No sooner said than done, in one
of the games
Rodrigo José was
the one to score the decisive
goal, in yet another game his
same. By noon Catalyzer jour-
nalists — to their amazement
— spotted a girl at the pitch. A
beautiful representative of Swit-
chasing the ball in sandals, easily beating
the guys. “Weren’t you afraid to play against her?” — we asked a virtuoso
teams really should! — he said. — Yeah, playing football with girls is actually
>> from page 1
Yesterday morning the future сhemistry gurus proved science is not their
only strong point. The pre-dinner break was enough for over a half of all
IChO male Olympians to show up at the pitch. Multinational teams played
in the come-and-go “sudden death” mode, meaning that every match was
played until the ﬁ rst scored goal.
Valerio Lamanto appears to be
a ﬁ ne judge of strict and logi-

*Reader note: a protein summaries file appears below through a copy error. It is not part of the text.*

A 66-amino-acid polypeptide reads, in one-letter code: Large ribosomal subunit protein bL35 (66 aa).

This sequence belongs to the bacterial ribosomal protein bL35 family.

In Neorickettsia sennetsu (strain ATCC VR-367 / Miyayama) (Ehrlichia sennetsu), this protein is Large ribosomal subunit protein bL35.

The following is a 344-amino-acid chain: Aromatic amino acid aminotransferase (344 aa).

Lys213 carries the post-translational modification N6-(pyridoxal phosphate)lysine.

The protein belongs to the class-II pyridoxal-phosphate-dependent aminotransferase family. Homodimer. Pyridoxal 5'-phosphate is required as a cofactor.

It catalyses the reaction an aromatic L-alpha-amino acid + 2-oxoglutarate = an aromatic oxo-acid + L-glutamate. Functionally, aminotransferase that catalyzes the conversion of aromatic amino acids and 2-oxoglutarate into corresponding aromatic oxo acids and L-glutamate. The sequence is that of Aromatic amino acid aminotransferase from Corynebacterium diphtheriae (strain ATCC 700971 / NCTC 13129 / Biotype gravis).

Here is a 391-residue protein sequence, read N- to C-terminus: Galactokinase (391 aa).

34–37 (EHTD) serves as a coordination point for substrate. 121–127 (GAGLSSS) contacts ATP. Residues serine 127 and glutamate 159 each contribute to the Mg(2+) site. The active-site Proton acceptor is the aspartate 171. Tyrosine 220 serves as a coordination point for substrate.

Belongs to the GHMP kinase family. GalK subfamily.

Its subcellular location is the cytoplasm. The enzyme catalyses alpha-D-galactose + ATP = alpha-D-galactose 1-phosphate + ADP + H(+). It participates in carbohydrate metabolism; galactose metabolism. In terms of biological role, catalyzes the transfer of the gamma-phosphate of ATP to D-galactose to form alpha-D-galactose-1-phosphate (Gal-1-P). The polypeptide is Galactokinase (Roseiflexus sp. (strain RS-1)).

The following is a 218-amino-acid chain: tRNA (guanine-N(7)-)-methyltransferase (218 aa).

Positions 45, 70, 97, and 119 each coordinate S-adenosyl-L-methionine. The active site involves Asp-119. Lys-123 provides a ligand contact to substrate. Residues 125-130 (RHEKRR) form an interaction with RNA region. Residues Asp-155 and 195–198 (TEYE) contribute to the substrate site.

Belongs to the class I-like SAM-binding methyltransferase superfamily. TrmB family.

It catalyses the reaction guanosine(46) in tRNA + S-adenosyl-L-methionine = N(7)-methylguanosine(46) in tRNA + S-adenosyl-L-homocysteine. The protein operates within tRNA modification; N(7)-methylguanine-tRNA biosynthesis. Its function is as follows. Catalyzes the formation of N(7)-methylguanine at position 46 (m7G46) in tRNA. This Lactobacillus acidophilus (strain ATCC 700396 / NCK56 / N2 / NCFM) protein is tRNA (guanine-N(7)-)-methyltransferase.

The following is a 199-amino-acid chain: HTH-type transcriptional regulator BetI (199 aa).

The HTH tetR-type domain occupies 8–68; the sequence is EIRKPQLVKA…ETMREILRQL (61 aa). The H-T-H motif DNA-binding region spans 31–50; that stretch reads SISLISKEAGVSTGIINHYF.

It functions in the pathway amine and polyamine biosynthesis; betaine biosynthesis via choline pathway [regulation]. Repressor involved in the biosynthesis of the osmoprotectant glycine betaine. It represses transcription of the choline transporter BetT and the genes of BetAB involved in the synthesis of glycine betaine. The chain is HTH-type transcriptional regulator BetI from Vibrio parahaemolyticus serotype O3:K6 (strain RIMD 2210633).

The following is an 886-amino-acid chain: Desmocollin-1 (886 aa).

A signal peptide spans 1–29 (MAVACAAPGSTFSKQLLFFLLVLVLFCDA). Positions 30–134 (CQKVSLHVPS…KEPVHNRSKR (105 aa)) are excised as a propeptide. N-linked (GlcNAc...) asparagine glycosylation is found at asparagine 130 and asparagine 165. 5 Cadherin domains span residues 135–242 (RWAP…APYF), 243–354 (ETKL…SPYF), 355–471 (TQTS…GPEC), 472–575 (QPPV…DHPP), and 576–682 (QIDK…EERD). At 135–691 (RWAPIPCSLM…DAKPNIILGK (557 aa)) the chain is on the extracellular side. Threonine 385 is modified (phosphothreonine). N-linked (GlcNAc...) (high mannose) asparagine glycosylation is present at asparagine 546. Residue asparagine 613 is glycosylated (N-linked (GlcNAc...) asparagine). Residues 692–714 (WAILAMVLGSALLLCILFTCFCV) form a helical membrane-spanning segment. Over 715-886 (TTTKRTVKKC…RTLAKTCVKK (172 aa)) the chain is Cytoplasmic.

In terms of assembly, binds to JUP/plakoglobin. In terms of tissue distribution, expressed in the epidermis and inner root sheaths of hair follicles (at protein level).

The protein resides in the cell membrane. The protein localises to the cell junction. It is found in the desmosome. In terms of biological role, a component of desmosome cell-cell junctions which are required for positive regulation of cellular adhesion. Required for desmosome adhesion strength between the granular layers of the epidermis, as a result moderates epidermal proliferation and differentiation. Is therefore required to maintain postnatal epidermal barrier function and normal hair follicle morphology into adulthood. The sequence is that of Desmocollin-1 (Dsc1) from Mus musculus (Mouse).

cal beauty. Maybe this is why
he doesn’t normally celebrate
his birthdays. “What’s the point,
if I want to have a party I can any-
way have it”, he says.
When Valerio turned 18 on July
17th he didn’t even care for phone
calls (left his cellphone back at
home in Italy). But since Russia is
one of the countries he’s always
wanted to visit, this birthday, Vale-
rio admits, looks a little like cele-
— Eighteen years old in Italy mean you’re
of age — with all that it implies. It also
means that in a year I’ll be ﬁ nishing
school and when I do, I’ll try to enter Scu-
ola Normale Superiore in Pisa.
— I can’t say that much changed over this
year since my last birthday. But one thing
is deﬁ nitely different: I’m here at IChO. I
didn’t get there last year, even though I
applied and was the fourth in my country.
This time I was luckier.
— I love organic chemistry. There’s so
much beauty in these reactions, they’re
logical, yet complicated, and this all
challenges me incredibly.
— There is a person I admire, his name
is, I mean was Alan Turing. The father of
computation and the ﬁ rst guy to realise
what we can do with electronics! Only
his destiny is something I wouldn’t like
— If I could get a Nobel Prize, I’d love
to get it for inventing a cure for cancer.